Gwendolyn Ann Magee’s beautifully stitched quilts often depict ugly truths.
“Stony the Road We Trod” shows the feet of slaves, bound in chains. “Blood of the Slaughtered” portrays the horror of lynching.
Yet others convey hope and inspiration.
“Full of the Hope” shows a young black man and woman in graduation garb.
“Lift Every Voice and Sing,” with its faces uplifted in singing, illustrates the song often considered the national anthem of black Americans.
On Thursday, 18 quilts created by this High Point native went on display at UNCG, the school from which Magee graduated in 1963 when it was called Woman’s College.
“Lift Every Voice and Sing: The Quilts of Gwendolyn Ann Magee,” will remain in the Gatewood Gallery through Nov. 8.
After it closes, some quilts will move to the High Point Museum from Dec. 5 through Feb. 21 for “Pieces of the Past,” an exhibition created by UNCG Museum Studies graduate students.
Magee spent much of her adult life in Jackson, Miss., until she died at age 67 from pancreatic cancer in 2011.
Her colorful, vibrant quilts became widely known through exhibitions there. They also have been shown in New York, at the Smithsonian American Art Museum in Washington and even in France and the Republic of Namibia.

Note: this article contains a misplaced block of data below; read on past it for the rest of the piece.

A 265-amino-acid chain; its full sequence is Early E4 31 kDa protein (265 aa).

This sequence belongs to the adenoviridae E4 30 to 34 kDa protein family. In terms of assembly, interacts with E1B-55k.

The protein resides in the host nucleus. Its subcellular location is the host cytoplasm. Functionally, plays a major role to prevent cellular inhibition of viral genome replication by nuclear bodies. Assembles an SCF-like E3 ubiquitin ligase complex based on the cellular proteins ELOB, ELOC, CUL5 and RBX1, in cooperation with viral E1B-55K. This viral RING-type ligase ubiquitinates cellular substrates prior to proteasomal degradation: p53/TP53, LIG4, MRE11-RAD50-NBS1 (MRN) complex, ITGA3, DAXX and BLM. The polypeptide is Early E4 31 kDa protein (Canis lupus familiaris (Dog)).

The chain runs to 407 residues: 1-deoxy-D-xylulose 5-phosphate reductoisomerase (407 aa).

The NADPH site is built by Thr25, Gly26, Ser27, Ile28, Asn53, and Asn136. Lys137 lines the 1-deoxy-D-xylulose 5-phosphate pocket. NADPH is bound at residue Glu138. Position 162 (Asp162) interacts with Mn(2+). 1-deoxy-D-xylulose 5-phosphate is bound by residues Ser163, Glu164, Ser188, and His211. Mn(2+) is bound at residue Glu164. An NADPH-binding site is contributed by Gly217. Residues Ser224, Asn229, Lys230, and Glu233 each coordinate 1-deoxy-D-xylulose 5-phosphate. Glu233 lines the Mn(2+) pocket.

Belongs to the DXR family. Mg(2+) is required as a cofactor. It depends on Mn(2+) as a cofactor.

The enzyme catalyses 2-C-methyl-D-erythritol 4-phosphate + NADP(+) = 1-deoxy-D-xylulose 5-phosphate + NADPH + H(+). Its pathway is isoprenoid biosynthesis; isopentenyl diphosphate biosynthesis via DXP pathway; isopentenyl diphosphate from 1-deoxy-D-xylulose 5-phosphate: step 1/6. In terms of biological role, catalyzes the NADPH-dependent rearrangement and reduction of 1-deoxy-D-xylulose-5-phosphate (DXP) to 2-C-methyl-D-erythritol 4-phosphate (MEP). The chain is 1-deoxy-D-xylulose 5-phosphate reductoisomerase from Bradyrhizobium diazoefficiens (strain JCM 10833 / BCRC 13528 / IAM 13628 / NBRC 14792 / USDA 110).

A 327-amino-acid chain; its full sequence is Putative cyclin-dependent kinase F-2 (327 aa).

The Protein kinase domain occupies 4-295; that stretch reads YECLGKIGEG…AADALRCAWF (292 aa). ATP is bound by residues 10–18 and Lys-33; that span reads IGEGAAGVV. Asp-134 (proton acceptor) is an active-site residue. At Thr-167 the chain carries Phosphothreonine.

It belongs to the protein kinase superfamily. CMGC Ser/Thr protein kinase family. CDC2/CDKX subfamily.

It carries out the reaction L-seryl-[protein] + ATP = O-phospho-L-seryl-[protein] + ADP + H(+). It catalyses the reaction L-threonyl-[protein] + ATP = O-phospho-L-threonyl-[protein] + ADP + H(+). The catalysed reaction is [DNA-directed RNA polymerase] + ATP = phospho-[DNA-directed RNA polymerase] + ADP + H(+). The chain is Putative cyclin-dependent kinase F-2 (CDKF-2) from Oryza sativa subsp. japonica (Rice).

Yet she remains relatively unknown in North Carolina.
“This exhibition is an opportunity to reintroduce her to the place she comes from,” said Lawrence Jenkens, who heads UNCG’s art department.
The idea took root at the 50th reunion of Magee’s classmates last year.
“We felt that it was time that her home state and her university recognized her contributions to the art world,” said classmate Dot Moye, an art consultant in Georgia.
She talked with Jenkens, and he proposed the exhibition.
He asked Moye to become its curator.
They borrowed quilts from the collections of the Mississippi Museum of Art, the Mississippi Department of Archives and History and Michigan State University Museum. Most come from Magee’s husband.